The Naked Option
The Naked Option by Candace Schermerhorn portrays the peaceful protest by courageous Nigerian women against the Chevron and Shell oil companies. Women in Nigeria’s Niger Delta, the location of Africa’s largest oil and gas drilling activity where Chevron and Shell operate, used the threat of stripping naked in public, a serious cultural taboo, to hold the oil companies accountable to the surrounding communities. For ten days in July 2002, 600 rural peasant women, ages 20 – 90, took over Chevron’s Niger Delta facilities, the largest in Nigeria, which is the third largest oil supplier to the United States. Unarmed, the women blocked the flow of a half million barrels of oil a day through non violent protest.
Some environmentalists say as much as 550 million gallons of oil have poured into the Niger River Delta during 50 years of production. The film depicts thick black oil lapping up in brackish delta creeks, polluting the drinking supply and harming vegetation and fishing, women’s traditional means of livelihood. Drilling for oil involves flaring natural gas flaring, which emits greenhouse gases and releases toxins that can cause asthma, cancer and respiratory illnesses. Even though neither Chevron nor Shell kept their promises to the women, the film inspires us to question corporate responsibility and to take collective action to bring about change in our own communities in the same way in which these women transformed fear into political activism.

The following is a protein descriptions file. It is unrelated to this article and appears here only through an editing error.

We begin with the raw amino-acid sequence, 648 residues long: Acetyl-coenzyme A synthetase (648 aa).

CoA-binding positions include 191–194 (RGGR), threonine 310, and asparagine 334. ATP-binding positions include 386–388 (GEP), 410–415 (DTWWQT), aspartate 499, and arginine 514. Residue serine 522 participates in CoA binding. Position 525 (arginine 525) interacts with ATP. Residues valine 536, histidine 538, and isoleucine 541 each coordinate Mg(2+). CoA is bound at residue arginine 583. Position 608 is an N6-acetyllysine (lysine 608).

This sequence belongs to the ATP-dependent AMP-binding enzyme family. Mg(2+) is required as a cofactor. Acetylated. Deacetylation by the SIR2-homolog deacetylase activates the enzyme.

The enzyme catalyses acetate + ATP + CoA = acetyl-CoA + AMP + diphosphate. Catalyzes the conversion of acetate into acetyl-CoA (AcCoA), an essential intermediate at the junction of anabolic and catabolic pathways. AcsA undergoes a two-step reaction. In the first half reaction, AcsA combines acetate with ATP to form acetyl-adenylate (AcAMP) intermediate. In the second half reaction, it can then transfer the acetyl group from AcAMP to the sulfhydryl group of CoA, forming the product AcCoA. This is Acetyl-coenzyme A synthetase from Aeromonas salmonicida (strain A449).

Omolola Adele-Oso, a local woman of Nigerian descent, will facilitate the discussion following the film.
The Reel & Meal is sponsored by three Greenbelt affinity groups. The Peace & Justice Coalition of Prince Georges County plans this month’s film as part of Greenbelt’s Peace Month. For more information, contact Donna Hoffmeister at .
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